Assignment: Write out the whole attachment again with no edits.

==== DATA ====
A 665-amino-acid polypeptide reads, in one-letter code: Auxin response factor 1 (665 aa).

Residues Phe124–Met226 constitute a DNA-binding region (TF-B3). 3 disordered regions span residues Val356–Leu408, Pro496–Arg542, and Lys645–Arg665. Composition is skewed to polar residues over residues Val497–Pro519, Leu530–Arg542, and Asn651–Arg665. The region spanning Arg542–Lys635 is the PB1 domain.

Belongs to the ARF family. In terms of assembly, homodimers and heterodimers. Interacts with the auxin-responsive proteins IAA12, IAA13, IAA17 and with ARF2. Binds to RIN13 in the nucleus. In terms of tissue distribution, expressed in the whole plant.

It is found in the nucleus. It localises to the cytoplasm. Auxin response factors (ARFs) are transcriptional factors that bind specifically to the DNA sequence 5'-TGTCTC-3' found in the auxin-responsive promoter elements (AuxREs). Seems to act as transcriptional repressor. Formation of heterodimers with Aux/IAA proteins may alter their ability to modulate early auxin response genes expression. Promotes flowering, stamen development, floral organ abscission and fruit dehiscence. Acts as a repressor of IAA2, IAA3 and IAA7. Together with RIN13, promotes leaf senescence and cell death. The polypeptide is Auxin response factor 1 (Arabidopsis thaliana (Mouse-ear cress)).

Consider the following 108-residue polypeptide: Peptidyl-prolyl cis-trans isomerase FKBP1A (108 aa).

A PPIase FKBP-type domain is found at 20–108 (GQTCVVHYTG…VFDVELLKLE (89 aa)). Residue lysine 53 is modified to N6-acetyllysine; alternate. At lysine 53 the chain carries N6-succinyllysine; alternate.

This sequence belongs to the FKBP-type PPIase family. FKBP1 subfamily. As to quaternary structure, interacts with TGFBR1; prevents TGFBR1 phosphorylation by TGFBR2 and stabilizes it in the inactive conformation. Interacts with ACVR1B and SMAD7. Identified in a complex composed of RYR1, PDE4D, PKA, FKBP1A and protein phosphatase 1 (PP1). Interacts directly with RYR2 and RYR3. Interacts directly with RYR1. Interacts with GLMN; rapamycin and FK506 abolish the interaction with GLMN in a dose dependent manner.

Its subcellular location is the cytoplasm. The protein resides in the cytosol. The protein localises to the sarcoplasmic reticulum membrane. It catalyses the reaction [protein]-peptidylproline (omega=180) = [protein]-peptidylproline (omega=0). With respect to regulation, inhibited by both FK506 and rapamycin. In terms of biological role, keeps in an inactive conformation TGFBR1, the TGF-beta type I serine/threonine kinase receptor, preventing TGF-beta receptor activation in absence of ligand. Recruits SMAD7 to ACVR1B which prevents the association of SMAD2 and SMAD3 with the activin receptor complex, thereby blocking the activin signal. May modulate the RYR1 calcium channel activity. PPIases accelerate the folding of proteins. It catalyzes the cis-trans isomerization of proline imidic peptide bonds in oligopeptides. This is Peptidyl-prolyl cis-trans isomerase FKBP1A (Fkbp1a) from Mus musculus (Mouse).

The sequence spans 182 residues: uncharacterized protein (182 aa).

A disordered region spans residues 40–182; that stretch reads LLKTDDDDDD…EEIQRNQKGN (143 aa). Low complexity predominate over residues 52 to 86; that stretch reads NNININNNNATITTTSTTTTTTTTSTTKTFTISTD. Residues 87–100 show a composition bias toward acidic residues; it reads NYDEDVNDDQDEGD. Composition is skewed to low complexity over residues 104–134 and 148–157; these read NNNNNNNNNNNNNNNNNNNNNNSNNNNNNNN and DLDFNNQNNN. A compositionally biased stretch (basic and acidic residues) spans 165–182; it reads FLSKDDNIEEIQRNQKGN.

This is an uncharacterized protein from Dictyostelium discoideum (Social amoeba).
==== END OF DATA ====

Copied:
A 665-amino-acid polypeptide reads, in one-letter code: Auxin response factor 1 (665 aa).

Residues Phe124–Met226 constitute a DNA-binding region (TF-B3). 3 disordered regions span residues Val356–Leu408, Pro496–Arg542, and Lys645–Arg665. Composition is skewed to polar residues over residues Val497–Pro519, Leu530–Arg542, and Asn651–Arg665. The region spanning Arg542–Lys635 is the PB1 domain.

Belongs to the ARF family. In terms of assembly, homodimers and heterodimers. Interacts with the auxin-responsive proteins IAA12, IAA13, IAA17 and with ARF2. Binds to RIN13 in the nucleus. In terms of tissue distribution, expressed in the whole plant.

It is found in the nucleus. It localises to the cytoplasm. Auxin response factors (ARFs) are transcriptional factors that bind specifically to the DNA sequence 5'-TGTCTC-3' found in the auxin-responsive promoter elements (AuxREs). Seems to act as transcriptional repressor. Formation of heterodimers with Aux/IAA proteins may alter their ability to modulate early auxin response genes expression. Promotes flowering, stamen development, floral organ abscission and fruit dehiscence. Acts as a repressor of IAA2, IAA3 and IAA7. Together with RIN13, promotes leaf senescence and cell death. The polypeptide is Auxin response factor 1 (Arabidopsis thaliana (Mouse-ear cress)).

Consider the following 108-residue polypeptide: Peptidyl-prolyl cis-trans isomerase FKBP1A (108 aa).

A PPIase FKBP-type domain is found at 20–108 (GQTCVVHYTG…VFDVELLKLE (89 aa)). Residue lysine 53 is modified to N6-acetyllysine; alternate. At lysine 53 the chain carries N6-succinyllysine; alternate.

This sequence belongs to the FKBP-type PPIase family. FKBP1 subfamily. As to quaternary structure, interacts with TGFBR1; prevents TGFBR1 phosphorylation by TGFBR2 and stabilizes it in the inactive conformation. Interacts with ACVR1B and SMAD7. Identified in a complex composed of RYR1, PDE4D, PKA, FKBP1A and protein phosphatase 1 (PP1). Interacts directly with RYR2 and RYR3. Interacts directly with RYR1. Interacts with GLMN; rapamycin and FK506 abolish the interaction with GLMN in a dose dependent manner.

Its subcellular location is the cytoplasm. The protein resides in the cytosol. The protein localises to the sarcoplasmic reticulum membrane. It catalyses the reaction [protein]-peptidylproline (omega=180) = [protein]-peptidylproline (omega=0). With respect to regulation, inhibited by both FK506 and rapamycin. In terms of biological role, keeps in an inactive conformation TGFBR1, the TGF-beta type I serine/threonine kinase receptor, preventing TGF-beta receptor activation in absence of ligand. Recruits SMAD7 to ACVR1B which prevents the association of SMAD2 and SMAD3 with the activin receptor complex, thereby blocking the activin signal. May modulate the RYR1 calcium channel activity. PPIases accelerate the folding of proteins. It catalyzes the cis-trans isomerization of proline imidic peptide bonds in oligopeptides. This is Peptidyl-prolyl cis-trans isomerase FKBP1A (Fkbp1a) from Mus musculus (Mouse).

The sequence spans 182 residues: uncharacterized protein (182 aa).

A disordered region spans residues 40–182; that stretch reads LLKTDDDDDD…EEIQRNQKGN (143 aa). Low complexity predominate over residues 52 to 86; that stretch reads NNININNNNATITTTSTTTTTTTTSTTKTFTISTD. Residues 87–100 show a composition bias toward acidic residues; it reads NYDEDVNDDQDEGD. Composition is skewed to low complexity over residues 104–134 and 148–157; these read NNNNNNNNNNNNNNNNNNNNNNSNNNNNNNN and DLDFNNQNNN. A compositionally biased stretch (basic and acidic residues) spans 165–182; it reads FLSKDDNIEEIQRNQKGN.

This is an uncharacterized protein from Dictyostelium discoideum (Social amoeba).